Asset identification and recovery is a crucial step in an estate’s administration. Before probate progresses, the executor or administrator must account for all assets.
However, when the deceased has multiple assets, some of which they did not make known during their lifetime, it is not uncommon for one or two properties to go unnoticed in the executor or administrator’s asset discovery and only resurface after probate has closed.
So, what happens then?
Good news and bad news
The good news is that Nevada allows a new petition for probate for assets found after the proceedings have closed. This petition is technically a subsequent administration under the original probate number.
The bad news is that when dealing with the newly discovered assets, the courts will consider their amount in addition to the amount of the previously probated assets to determine which type of probate they will require. When the total asset amount exceeds $100,000, a summary administration will take place. However, a full administration is necessary if the amount exceeds $300,000. Depending on the type of probate, the proceedings may be lengthier and costlier.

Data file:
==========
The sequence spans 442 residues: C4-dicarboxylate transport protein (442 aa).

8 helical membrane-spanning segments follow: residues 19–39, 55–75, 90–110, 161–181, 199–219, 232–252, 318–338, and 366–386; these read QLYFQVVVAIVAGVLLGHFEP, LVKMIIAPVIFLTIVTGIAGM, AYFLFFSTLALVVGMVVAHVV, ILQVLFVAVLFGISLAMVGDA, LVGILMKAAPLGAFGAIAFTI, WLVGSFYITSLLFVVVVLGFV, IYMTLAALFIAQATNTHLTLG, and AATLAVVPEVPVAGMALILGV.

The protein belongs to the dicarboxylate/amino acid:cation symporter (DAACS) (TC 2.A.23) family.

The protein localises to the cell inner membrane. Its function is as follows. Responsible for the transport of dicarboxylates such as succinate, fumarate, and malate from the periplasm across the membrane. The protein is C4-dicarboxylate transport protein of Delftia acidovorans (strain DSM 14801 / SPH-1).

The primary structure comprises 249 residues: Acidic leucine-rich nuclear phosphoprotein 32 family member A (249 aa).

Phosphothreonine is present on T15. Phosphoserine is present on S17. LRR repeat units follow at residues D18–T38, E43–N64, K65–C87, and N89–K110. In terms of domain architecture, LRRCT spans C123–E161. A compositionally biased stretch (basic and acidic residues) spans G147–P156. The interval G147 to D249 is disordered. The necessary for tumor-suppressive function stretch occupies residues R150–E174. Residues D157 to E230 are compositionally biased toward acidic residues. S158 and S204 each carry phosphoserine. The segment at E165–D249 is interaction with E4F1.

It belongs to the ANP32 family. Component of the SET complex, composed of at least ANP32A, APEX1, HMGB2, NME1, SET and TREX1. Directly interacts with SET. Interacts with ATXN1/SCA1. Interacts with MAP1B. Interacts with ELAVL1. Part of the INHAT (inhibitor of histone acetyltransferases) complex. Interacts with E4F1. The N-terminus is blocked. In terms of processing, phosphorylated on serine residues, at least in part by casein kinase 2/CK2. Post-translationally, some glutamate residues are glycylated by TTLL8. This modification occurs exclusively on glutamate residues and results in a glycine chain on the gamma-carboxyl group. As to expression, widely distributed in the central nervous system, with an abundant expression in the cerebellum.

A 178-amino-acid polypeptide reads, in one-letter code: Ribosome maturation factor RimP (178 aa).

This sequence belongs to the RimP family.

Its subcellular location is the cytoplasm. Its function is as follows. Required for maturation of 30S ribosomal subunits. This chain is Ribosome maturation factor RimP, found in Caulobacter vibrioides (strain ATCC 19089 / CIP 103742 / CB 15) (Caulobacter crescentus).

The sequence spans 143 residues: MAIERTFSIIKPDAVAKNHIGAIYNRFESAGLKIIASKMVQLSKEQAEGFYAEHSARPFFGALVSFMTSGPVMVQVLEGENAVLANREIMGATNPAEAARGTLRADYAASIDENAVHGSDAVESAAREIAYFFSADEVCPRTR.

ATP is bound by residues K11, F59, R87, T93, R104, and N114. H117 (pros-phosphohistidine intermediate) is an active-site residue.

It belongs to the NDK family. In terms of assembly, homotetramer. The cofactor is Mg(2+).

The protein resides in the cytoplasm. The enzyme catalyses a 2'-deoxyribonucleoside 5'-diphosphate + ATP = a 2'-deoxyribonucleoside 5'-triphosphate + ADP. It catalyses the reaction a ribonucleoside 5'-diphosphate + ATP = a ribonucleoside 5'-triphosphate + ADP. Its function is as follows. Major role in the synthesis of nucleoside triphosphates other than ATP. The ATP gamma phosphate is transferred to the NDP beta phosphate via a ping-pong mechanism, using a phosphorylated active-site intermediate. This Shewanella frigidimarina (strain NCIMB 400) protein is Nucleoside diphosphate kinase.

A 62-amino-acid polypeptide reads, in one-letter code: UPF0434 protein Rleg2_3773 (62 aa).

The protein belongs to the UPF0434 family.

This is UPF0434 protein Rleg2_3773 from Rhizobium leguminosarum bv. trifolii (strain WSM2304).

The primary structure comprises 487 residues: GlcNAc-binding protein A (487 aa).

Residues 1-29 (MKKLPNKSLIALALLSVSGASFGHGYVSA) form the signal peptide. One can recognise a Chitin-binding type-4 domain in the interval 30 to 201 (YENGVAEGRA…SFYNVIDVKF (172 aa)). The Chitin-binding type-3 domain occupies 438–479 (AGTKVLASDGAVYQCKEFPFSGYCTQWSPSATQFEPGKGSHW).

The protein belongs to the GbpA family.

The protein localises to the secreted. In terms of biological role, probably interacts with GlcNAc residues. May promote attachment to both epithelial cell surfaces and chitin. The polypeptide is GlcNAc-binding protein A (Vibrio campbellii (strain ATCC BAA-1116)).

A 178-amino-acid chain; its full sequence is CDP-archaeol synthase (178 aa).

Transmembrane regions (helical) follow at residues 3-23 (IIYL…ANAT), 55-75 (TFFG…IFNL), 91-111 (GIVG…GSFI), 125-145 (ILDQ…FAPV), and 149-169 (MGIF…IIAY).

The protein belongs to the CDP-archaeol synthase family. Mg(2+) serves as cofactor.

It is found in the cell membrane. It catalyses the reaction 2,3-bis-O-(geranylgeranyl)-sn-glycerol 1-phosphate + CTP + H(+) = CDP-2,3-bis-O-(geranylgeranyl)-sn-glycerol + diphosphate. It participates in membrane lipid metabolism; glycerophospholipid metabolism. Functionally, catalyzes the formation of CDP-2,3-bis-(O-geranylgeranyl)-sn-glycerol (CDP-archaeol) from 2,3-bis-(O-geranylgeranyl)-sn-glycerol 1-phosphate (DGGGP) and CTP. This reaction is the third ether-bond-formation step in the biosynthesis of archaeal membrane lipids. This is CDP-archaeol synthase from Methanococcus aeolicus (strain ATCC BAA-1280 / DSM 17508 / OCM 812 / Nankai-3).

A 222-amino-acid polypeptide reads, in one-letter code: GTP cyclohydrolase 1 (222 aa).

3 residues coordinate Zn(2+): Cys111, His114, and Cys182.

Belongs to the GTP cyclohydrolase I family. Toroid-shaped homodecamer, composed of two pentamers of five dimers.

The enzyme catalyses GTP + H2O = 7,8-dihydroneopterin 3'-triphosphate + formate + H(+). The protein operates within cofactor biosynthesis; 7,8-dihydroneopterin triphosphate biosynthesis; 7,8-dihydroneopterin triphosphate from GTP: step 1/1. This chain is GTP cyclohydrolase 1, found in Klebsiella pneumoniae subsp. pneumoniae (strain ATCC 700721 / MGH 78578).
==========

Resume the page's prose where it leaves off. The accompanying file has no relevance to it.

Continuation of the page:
The importance of asset recovery during the initial administration process
Identifying and recovering all assets at the start of the proceedings is crucial for multiple reasons. First, it prevents heirs and other interested parties from illegally acquiring properties before probate. Second, it allows the executor or administrator to resolve debts accordingly. Lastly, it protects the heirs and beneficiaries’ rights to their share of the decedent’s estate.
Improper asset recovery leading to delayed discovery can result in additional creditor claims, increased taxes and other serious repercussions for the estate, the heirs and beneficiaries. Even if the state allows the reopening of the estate, it will cost additional time, money and effort.
For those designated as an executor or estate representative, teaming up with a competent and knowledgeable legal representative can help avoid these mistakes.